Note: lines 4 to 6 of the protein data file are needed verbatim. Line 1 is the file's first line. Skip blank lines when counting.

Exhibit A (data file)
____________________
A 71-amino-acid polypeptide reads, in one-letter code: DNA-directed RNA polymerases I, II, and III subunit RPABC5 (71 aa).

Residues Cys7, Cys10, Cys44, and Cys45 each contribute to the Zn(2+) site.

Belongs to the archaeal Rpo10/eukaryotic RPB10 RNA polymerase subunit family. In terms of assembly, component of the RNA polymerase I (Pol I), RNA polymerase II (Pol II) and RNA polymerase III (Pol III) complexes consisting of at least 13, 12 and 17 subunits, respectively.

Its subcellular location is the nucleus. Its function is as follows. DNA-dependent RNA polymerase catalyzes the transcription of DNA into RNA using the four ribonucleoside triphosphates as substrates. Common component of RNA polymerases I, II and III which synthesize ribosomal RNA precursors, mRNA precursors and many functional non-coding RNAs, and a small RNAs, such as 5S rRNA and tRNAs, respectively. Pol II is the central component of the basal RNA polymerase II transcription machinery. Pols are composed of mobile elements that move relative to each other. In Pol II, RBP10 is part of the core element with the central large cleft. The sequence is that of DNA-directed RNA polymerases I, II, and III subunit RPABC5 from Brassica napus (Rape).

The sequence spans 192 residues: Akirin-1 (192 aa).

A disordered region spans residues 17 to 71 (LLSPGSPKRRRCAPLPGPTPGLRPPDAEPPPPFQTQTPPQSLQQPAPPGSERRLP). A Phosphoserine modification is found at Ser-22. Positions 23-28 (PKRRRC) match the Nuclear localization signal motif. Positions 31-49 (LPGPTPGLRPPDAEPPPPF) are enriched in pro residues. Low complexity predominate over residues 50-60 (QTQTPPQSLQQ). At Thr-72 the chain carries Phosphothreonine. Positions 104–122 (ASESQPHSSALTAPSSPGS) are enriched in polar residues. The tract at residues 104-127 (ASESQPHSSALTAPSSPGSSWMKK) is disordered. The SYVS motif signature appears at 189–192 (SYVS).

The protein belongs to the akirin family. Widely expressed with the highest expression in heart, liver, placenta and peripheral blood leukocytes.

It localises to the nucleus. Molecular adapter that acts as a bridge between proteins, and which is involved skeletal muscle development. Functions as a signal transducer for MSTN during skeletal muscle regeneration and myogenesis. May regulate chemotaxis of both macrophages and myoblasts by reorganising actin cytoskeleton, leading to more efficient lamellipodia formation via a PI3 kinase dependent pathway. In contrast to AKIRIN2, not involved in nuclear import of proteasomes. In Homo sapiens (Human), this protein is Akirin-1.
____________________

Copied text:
Its subcellular location is the nucleus. Its function is as follows. DNA-dependent RNA polymerase catalyzes the transcription of DNA into RNA using the four ribonucleoside triphosphates as substrates. Common component of RNA polymerases I, II and III which synthesize ribosomal RNA precursors, mRNA precursors and many functional non-coding RNAs, and a small RNAs, such as 5S rRNA and tRNAs, respectively. Pol II is the central component of the basal RNA polymerase II transcription machinery. Pols are composed of mobile elements that move relative to each other. In Pol II, RBP10 is part of the core element with the central large cleft. The sequence is that of DNA-directed RNA polymerases I, II, and III subunit RPABC5 from Brassica napus (Rape).

The sequence spans 192 residues: Akirin-1 (192 aa).

A disordered region spans residues 17 to 71 (LLSPGSPKRRRCAPLPGPTPGLRPPDAEPPPPFQTQTPPQSLQQPAPPGSERRLP). A Phosphoserine modification is found at Ser-22. Positions 23-28 (PKRRRC) match the Nuclear localization signal motif. Positions 31-49 (LPGPTPGLRPPDAEPPPPF) are enriched in pro residues. Low complexity predominate over residues 50-60 (QTQTPPQSLQQ). At Thr-72 the chain carries Phosphothreonine. Positions 104–122 (ASESQPHSSALTAPSSPGS) are enriched in polar residues. The tract at residues 104-127 (ASESQPHSSALTAPSSPGSSWMKK) is disordered. The SYVS motif signature appears at 189–192 (SYVS).